.In 1982, we were a $12-million company and by 1987 we were a $100 million. By 1990, we were at $200
Q—I can’t imagine you ever dreamed you’d be running a company that large when you started
A—People think differently about careers today than they did back then. I was looking for a job in the beginning, not a career. I remember a number of times in the beginning when I couldn’t take my check to the bank on Friday but had to hold it till we got some money in on
Q—Something almost every small business owner can relate to.
A—Exactly. It’s something you don’t forget.
Q—The early 1990s proved a very tough time for the industry. How did Cardinal handle
A—In 1989, we felt that the wild price swings in materials and fuel were affecting our business and that we ought to stabilize costs for our customers. We tried to do joint ventures with the glassmakers without much success. Then, through a stroke of luck, we were able to build a plant with AFG Industries—that really completed the third step in our business plan and helped us achieve the vertical integration we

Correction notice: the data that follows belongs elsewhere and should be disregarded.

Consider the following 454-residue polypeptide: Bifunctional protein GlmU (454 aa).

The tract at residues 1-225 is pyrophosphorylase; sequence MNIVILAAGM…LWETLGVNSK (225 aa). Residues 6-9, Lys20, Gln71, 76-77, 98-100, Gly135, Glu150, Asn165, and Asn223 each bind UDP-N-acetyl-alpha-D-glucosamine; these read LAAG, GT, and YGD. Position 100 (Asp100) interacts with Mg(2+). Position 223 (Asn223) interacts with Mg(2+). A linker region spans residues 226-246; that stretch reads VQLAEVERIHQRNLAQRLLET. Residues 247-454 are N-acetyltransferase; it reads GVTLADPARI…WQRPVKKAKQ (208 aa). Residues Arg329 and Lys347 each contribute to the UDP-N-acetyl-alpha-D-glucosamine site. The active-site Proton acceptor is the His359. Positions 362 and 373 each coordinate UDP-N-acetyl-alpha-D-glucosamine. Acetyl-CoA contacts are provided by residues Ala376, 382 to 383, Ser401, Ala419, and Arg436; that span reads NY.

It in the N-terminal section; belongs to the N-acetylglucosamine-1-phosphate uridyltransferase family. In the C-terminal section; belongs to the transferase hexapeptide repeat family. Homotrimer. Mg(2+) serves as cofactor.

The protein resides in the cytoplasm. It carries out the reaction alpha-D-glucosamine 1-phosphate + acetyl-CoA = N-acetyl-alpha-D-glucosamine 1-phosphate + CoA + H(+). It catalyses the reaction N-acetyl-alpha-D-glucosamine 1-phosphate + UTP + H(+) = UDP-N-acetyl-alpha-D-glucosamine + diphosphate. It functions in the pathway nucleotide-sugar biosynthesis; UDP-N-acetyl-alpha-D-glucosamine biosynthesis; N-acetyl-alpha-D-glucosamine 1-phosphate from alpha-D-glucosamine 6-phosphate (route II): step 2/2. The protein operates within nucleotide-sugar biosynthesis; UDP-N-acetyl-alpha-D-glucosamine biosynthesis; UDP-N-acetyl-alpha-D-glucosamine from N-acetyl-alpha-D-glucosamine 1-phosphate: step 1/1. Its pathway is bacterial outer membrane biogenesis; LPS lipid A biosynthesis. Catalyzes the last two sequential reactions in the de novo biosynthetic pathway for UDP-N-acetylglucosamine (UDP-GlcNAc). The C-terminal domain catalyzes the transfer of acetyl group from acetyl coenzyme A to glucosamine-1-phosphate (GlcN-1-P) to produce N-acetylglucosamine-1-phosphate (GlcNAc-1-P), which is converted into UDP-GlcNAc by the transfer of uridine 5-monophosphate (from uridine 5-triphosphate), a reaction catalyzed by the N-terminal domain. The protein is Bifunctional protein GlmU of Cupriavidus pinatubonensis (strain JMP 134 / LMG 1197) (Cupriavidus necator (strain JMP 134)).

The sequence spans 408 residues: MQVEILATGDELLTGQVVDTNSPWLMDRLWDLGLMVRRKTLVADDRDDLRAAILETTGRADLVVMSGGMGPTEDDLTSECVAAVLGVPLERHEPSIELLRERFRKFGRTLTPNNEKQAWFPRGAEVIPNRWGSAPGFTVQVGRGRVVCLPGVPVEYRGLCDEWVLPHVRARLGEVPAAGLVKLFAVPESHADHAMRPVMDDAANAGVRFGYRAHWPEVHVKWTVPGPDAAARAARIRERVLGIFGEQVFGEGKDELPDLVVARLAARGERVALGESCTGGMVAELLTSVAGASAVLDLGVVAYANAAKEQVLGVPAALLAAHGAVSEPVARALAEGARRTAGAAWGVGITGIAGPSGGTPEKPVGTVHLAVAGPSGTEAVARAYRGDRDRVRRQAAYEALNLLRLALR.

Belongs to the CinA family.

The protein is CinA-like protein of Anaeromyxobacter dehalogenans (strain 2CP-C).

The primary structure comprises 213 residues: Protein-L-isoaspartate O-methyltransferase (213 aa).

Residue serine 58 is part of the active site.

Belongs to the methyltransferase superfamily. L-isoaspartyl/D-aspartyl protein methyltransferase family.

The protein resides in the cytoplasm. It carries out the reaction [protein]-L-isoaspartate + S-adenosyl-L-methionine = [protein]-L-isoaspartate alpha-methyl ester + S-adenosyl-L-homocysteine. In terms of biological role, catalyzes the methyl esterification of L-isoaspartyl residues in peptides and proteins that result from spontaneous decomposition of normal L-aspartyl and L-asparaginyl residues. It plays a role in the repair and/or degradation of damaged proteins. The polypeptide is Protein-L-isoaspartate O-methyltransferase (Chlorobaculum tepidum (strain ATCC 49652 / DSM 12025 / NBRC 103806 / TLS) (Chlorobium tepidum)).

In April 1990, the market fell apart for high-rise construction. Prices for construction fell 40 percent in 2 months. We said privately that it was a good thing we had stayed in the residential market. We didn’t have much choice. Three hundred companies in the IG business went out of business during that time.
Q—But things turned around eventually?
A—It opened up a bit in 1992. In 1991, we had discovered how to make double silver coatings and rushed to install the equipment necessary. We bought and changed out three coaters in five months. We found you could preserve the qualities of low-E and get solar control characteristics. It was a great
A lot of the companies in the business at the time were public companies. They really didn’t have the drive or the market understanding to do it. Fortunately we were close to the market and were highly motivated to improve Low-E products. We were pretty determined and we did
PPG and LOF had a similar glass product but it could not be converted into low-E effectively so we enjoyed a lot of growth because these companies didn’t have an effective
Q—So you think the difference in ownership structure made that big a
A—Yes. Now more than ever it’s critical. We have to keep the merry-go-round moving so quickly that other companies can’t grow as fast as we can. It’s fair to say our private ownership creates such an atmosphere very quickly. All our managers are owners in the business. There are no more than 70 people who own stock and they run the business. Delays waiting for board approvals can be short-circuited.